24,000 Broward summer school students have had their sensitive information accidentally released onto the internet after a computer upgrade. The information was available for five days in late May and early June on the internet unprotected. The breach was the fault of The College Center for Library Automation, which provides library services and electronic resources to Florida’s community colleges.

The people who were effected by the breach are going to be receiving letters outlining the situation and  will provide information on how to place fraud alerts on their credit files to lessen the chance of an Identity theft.  The College Center for Library Automation provides services to several other colleges in the state and statewide there were about 126,000 students, faculty and staff that were affected by the glitch.

No one so far has suffered any damages associated with the breach. Students, faculty and staff are still advised to place the fraud alerts on the three major credit reports and renew them every 90 days for the next couple of years.

Two man dressed as Woman Arrested for Identity Theft

Monday, August 9th, 2010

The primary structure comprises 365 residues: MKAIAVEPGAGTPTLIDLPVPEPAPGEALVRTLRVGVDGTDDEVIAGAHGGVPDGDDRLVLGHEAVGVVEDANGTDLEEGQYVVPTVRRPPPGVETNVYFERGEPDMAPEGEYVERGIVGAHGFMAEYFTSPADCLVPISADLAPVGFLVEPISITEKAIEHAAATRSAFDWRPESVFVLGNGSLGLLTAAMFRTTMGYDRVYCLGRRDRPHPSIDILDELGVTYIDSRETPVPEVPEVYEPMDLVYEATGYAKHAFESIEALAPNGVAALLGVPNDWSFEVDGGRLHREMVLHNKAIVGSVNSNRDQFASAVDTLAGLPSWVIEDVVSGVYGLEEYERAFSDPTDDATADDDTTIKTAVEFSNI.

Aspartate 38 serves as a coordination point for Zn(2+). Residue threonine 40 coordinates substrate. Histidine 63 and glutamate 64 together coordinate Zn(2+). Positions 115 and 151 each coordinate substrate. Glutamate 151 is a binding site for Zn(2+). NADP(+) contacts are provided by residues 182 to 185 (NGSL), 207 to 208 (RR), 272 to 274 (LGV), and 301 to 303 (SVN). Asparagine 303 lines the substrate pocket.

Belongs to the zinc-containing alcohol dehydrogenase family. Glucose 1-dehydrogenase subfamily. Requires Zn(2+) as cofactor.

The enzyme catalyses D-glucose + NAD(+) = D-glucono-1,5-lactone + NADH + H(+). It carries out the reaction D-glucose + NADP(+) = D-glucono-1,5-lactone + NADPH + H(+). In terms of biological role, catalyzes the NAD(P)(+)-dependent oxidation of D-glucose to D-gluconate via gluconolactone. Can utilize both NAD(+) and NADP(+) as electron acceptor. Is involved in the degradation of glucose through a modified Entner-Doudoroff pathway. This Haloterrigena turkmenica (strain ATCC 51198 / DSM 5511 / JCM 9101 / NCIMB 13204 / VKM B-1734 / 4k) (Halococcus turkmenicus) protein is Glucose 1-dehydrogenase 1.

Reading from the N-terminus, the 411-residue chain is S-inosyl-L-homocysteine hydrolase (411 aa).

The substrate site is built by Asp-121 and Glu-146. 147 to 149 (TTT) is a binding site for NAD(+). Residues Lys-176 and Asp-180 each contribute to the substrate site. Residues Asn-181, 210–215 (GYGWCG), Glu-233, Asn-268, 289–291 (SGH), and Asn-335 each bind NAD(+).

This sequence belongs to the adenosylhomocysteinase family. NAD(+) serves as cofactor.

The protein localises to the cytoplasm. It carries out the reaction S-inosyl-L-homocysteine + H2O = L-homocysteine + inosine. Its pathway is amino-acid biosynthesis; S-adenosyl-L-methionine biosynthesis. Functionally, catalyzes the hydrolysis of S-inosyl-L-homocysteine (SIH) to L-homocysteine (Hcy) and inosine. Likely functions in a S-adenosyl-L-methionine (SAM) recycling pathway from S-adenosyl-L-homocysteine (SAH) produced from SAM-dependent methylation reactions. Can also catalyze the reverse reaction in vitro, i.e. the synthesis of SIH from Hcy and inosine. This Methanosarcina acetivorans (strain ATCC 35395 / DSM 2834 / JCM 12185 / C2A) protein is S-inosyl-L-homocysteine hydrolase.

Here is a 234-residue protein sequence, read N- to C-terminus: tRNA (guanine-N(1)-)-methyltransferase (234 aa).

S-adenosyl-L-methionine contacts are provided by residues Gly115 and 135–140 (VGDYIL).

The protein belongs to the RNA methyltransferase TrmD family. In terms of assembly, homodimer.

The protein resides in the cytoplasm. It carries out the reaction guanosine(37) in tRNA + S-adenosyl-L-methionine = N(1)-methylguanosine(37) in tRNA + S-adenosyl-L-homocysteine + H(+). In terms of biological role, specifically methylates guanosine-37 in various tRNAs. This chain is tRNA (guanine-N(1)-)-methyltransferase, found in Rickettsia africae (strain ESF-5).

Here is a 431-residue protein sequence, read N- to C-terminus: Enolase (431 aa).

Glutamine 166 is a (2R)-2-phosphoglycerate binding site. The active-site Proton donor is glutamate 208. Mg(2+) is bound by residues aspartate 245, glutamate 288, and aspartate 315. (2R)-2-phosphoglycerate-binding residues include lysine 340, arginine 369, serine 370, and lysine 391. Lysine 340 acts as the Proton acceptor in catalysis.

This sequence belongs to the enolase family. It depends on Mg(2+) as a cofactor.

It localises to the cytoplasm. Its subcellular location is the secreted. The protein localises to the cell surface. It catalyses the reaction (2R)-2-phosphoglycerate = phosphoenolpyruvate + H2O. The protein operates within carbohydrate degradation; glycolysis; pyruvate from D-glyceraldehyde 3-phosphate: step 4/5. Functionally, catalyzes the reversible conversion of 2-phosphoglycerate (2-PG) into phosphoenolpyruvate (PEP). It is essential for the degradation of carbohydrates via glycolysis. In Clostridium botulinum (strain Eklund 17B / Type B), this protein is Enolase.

In Flowood Mississippi police arrested two men, who were both dressed as woman, after they attempted to make purchases with a prepaid credit card without showing identification. Marcus Chapman, 22 and 37-year-old Charlie Harvey refused to show their identification when trying to make a purchase, this alarmed the clerk who called the police.

According to police the two men first went to Walgreens and then to Radio Shack. The police thought at first that these two were trying to disguise their identity by dressing up as woman. As it turns out  it’s a lifestyle choice for the two of them and it had nothing to do with concealing their identity.

The police recovered the credit cards on Chapman that had the name of a Greenville woman, who told authorities she had never owned a credit card. Police are unsure how Chapman obtained the card or how it was made. An attorney of one of the defendants says it was found in a discarded wallet in an office complex. Police think this is an unlikely story. Police have charged Chapman with identity theft and Charlie Harvey with accessory to identity theft.

Billionaire Donald Bren Identity Theft Victim

Friday, August 6th, 2010